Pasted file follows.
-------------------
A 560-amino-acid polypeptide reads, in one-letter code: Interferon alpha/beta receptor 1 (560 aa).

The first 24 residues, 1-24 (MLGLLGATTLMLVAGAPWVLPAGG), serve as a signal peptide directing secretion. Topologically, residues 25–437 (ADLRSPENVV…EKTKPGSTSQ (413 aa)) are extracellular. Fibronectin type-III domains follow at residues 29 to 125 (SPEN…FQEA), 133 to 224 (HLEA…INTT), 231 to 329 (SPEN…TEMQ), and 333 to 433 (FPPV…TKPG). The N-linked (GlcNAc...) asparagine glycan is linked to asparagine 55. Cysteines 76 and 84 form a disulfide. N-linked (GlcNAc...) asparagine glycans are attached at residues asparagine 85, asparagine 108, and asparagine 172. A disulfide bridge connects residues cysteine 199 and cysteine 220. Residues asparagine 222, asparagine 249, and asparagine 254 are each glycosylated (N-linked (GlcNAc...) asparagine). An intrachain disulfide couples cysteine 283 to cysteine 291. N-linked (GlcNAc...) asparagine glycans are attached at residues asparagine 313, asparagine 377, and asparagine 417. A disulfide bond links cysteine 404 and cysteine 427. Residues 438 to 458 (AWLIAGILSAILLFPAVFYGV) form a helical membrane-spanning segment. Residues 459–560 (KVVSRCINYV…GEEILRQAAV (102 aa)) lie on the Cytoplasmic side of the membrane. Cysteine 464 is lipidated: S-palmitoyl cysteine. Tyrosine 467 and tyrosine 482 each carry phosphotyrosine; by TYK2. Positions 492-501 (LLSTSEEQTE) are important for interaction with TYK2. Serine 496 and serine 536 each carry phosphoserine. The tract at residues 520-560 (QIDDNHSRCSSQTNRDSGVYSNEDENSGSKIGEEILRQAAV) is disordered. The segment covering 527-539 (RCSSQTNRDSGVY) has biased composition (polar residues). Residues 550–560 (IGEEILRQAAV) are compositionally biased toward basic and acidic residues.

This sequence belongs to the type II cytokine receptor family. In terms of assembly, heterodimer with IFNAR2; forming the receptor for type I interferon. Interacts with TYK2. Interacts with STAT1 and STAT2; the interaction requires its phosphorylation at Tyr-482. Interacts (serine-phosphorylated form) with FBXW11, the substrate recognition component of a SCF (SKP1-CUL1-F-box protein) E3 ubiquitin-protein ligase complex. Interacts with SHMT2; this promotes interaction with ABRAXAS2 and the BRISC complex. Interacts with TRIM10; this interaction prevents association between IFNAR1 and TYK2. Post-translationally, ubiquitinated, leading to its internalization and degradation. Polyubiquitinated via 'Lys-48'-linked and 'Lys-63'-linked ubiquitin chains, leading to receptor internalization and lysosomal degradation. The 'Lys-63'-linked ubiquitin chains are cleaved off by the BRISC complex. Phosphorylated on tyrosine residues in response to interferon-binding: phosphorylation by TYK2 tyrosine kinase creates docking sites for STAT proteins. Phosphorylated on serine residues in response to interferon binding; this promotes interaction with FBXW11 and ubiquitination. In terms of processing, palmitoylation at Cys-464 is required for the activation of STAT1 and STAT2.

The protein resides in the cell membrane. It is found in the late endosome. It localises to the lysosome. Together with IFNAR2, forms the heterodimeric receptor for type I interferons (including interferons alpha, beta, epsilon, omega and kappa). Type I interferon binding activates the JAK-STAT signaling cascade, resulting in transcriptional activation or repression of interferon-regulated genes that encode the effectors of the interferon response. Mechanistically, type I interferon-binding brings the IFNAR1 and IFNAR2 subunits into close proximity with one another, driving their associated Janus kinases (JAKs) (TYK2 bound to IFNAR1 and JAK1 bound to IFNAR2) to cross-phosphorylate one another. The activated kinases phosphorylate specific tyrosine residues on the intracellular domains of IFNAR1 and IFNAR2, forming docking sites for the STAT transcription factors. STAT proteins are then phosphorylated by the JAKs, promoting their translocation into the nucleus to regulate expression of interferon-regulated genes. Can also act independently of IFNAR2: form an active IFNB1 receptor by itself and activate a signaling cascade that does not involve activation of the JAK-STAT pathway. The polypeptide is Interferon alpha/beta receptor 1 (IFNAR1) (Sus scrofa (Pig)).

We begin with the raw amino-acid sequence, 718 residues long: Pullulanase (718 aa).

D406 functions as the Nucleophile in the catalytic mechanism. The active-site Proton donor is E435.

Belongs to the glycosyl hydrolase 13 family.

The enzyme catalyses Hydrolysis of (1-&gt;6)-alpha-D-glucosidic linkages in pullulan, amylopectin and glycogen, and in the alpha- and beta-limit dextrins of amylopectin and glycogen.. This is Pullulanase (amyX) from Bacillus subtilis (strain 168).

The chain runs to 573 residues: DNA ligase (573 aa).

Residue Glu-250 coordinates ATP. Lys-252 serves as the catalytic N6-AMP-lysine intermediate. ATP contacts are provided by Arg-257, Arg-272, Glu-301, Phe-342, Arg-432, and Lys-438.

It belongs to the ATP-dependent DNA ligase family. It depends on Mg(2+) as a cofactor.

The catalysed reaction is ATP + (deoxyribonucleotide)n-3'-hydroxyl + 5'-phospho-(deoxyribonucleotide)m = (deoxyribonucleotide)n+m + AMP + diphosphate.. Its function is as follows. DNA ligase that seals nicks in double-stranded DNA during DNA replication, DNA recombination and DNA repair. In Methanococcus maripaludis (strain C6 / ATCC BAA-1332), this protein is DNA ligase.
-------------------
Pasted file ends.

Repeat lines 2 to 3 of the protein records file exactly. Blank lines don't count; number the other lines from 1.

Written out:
The first 24 residues, 1-24 (MLGLLGATTLMLVAGAPWVLPAGG), serve as a signal peptide directing secretion. Topologically, residues 25–437 (ADLRSPENVV…EKTKPGSTSQ (413 aa)) are extracellular. Fibronectin type-III domains follow at residues 29 to 125 (SPEN…FQEA), 133 to 224 (HLEA…INTT), 231 to 329 (SPEN…TEMQ), and 333 to 433 (FPPV…TKPG). The N-linked (GlcNAc...) asparagine glycan is linked to asparagine 55. Cysteines 76 and 84 form a disulfide. N-linked (GlcNAc...) asparagine glycans are attached at residues asparagine 85, asparagine 108, and asparagine 172. A disulfide bridge connects residues cysteine 199 and cysteine 220. Residues asparagine 222, asparagine 249, and asparagine 254 are each glycosylated (N-linked (GlcNAc...) asparagine). An intrachain disulfide couples cysteine 283 to cysteine 291. N-linked (GlcNAc...) asparagine glycans are attached at residues asparagine 313, asparagine 377, and asparagine 417. A disulfide bond links cysteine 404 and cysteine 427. Residues 438 to 458 (AWLIAGILSAILLFPAVFYGV) form a helical membrane-spanning segment. Residues 459–560 (KVVSRCINYV…GEEILRQAAV (102 aa)) lie on the Cytoplasmic side of the membrane. Cysteine 464 is lipidated: S-palmitoyl cysteine. Tyrosine 467 and tyrosine 482 each carry phosphotyrosine; by TYK2. Positions 492-501 (LLSTSEEQTE) are important for interaction with TYK2. Serine 496 and serine 536 each carry phosphoserine. The tract at residues 520-560 (QIDDNHSRCSSQTNRDSGVYSNEDENSGSKIGEEILRQAAV) is disordered. The segment covering 527-539 (RCSSQTNRDSGVY) has biased composition (polar residues). Residues 550–560 (IGEEILRQAAV) are compositionally biased toward basic and acidic residues.

This sequence belongs to the type II cytokine receptor family. In terms of assembly, heterodimer with IFNAR2; forming the receptor for type I interferon. Interacts with TYK2. Interacts with STAT1 and STAT2; the interaction requires its phosphorylation at Tyr-482. Interacts (serine-phosphorylated form) with FBXW11, the substrate recognition component of a SCF (SKP1-CUL1-F-box protein) E3 ubiquitin-protein ligase complex. Interacts with SHMT2; this promotes interaction with ABRAXAS2 and the BRISC complex. Interacts with TRIM10; this interaction prevents association between IFNAR1 and TYK2. Post-translationally, ubiquitinated, leading to its internalization and degradation. Polyubiquitinated via 'Lys-48'-linked and 'Lys-63'-linked ubiquitin chains, leading to receptor internalization and lysosomal degradation. The 'Lys-63'-linked ubiquitin chains are cleaved off by the BRISC complex. Phosphorylated on tyrosine residues in response to interferon-binding: phosphorylation by TYK2 tyrosine kinase creates docking sites for STAT proteins. Phosphorylated on serine residues in response to interferon binding; this promotes interaction with FBXW11 and ubiquitination. In terms of processing, palmitoylation at Cys-464 is required for the activation of STAT1 and STAT2.